Here are some guidelines to help you coach your students toward persuasive writing success.
Objective: To teach students how to develop a solid structure for persuasive essay writing.
Create an Organized Essay Structure
Remind students that an essay, whether it is persuasive or expository, must have a clear beginning, middle, and end. If students are using the standard, five paragraph model, then the following would apply:
Each paragraph should have a topic sentence, a body, and a conclusion sentence
Thesis must be clearly identified in the introductory paragraph
Three body paragraphs must centralize on one key point of an argument
Each key point should have at least one well-developed example to illustrate its relevance
Conclusion must restate key points as well as teach the reader something
Make Your Essay Structure Obvious
Students should be reminded that what seems clear in their minds while they are writing can often seem obscure to the reader. Therefore, student writers should diligently state their case as overtly as possible. One way to do this is to incorporate meaningful transitions, such as
- On the other hand
- One may argue that….. however,
- To illustrate,
- For example,
- For instance,
Use Examples To Develop A Persuasive Argument
Novice writers need to be guided toward developing a convincing argument. They can do this by identifying succinct examples that illustrate the key points they are trying to make. If a student is writing a standard five paragraph high school essay, she may want to consider limiting her illustrations to one detailed example in each body paragraph. Each example should then serve as a tool to further the writer’s argument.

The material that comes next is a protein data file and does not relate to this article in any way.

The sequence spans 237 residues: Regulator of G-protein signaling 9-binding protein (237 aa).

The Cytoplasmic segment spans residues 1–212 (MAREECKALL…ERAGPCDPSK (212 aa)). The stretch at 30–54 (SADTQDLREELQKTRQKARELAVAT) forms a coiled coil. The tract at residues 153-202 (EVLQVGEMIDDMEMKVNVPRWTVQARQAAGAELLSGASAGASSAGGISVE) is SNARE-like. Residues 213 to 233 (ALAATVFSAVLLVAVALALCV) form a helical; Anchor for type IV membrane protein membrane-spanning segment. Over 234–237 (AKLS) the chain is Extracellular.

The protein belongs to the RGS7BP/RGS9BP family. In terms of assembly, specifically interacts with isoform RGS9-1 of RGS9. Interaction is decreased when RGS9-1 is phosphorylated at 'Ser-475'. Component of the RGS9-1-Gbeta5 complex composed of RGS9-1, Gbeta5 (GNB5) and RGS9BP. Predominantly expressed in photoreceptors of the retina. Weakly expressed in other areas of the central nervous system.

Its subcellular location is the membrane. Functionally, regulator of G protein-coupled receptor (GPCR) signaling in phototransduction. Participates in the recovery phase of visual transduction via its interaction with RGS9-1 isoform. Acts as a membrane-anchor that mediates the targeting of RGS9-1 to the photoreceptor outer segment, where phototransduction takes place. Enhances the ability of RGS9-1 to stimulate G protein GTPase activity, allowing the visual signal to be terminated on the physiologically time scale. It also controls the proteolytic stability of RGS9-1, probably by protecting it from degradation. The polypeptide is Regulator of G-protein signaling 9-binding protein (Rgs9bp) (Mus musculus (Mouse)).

Students often get carried away with listing many short examples rather than using them as a deliberate tool to make a point in their argument. Therefore, teachers can encourage them to analyze their examples in the respective body paragraphs. They can do this by responding to the following:
- Explain why the example is important
- Describe how the example relates back to the main point you are trying to make in that body paragraph
- Make the connection clear between the example and your overarching argument.
- Guide Your reader toward adopting your perspective
Challenge Yourself While Writing
While your students embark on the drafting process, remind them to keep a few key questions in mind to improve their persuasive tone. Instruct your students to constantly ask themselves
- So what?
- Why is the point I’m trying to make?
- How does this sentence further my argument?
- How can I retaliate to a reader harboring an opposite viewpoint?
- How can I make my purpose clear to readers?
- What do I want my readers to do or think after they read my essay?
Finally, encourage your students to observe the following tips in order to develop a persuasive tone:
- Anticipate and challenge the reader’s possible opposing viewpoint
- Avoid a hostile or condescending tone
- Be instructive or informative without resorting to a solely expository approach
- Make clear connections between your examples and your argument
These suggestions offer students lots of food for thought while they are drafting their essays. By answering these questions, students will be guided toward developing a persuasive tone in their essays rather than being solely informational.